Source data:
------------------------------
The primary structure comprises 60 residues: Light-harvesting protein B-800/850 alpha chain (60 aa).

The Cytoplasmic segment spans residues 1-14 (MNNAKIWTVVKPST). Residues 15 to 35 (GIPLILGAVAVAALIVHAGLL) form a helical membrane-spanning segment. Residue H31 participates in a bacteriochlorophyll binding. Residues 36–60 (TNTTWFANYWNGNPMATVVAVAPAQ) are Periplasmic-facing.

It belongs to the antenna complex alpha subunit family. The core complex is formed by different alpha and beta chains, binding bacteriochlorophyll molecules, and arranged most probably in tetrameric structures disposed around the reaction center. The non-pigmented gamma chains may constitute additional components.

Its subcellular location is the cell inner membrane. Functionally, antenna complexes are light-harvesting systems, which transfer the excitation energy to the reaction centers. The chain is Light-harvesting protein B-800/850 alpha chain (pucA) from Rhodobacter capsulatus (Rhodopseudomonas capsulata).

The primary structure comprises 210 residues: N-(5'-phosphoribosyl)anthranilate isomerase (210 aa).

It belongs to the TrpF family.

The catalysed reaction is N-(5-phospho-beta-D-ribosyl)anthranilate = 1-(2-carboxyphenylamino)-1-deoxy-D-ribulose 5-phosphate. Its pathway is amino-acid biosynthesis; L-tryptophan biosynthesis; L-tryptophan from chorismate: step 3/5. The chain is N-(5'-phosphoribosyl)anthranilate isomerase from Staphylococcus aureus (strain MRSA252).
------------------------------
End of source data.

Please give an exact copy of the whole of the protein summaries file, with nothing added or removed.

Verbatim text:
The primary structure comprises 60 residues: Light-harvesting protein B-800/850 alpha chain (60 aa).

The Cytoplasmic segment spans residues 1-14 (MNNAKIWTVVKPST). Residues 15 to 35 (GIPLILGAVAVAALIVHAGLL) form a helical membrane-spanning segment. Residue H31 participates in a bacteriochlorophyll binding. Residues 36–60 (TNTTWFANYWNGNPMATVVAVAPAQ) are Periplasmic-facing.

It belongs to the antenna complex alpha subunit family. The core complex is formed by different alpha and beta chains, binding bacteriochlorophyll molecules, and arranged most probably in tetrameric structures disposed around the reaction center. The non-pigmented gamma chains may constitute additional components.

Its subcellular location is the cell inner membrane. Functionally, antenna complexes are light-harvesting systems, which transfer the excitation energy to the reaction centers. The chain is Light-harvesting protein B-800/850 alpha chain (pucA) from Rhodobacter capsulatus (Rhodopseudomonas capsulata).

The primary structure comprises 210 residues: N-(5'-phosphoribosyl)anthranilate isomerase (210 aa).

It belongs to the TrpF family.

The catalysed reaction is N-(5-phospho-beta-D-ribosyl)anthranilate = 1-(2-carboxyphenylamino)-1-deoxy-D-ribulose 5-phosphate. Its pathway is amino-acid biosynthesis; L-tryptophan biosynthesis; L-tryptophan from chorismate: step 3/5. The chain is N-(5'-phosphoribosyl)anthranilate isomerase from Staphylococcus aureus (strain MRSA252).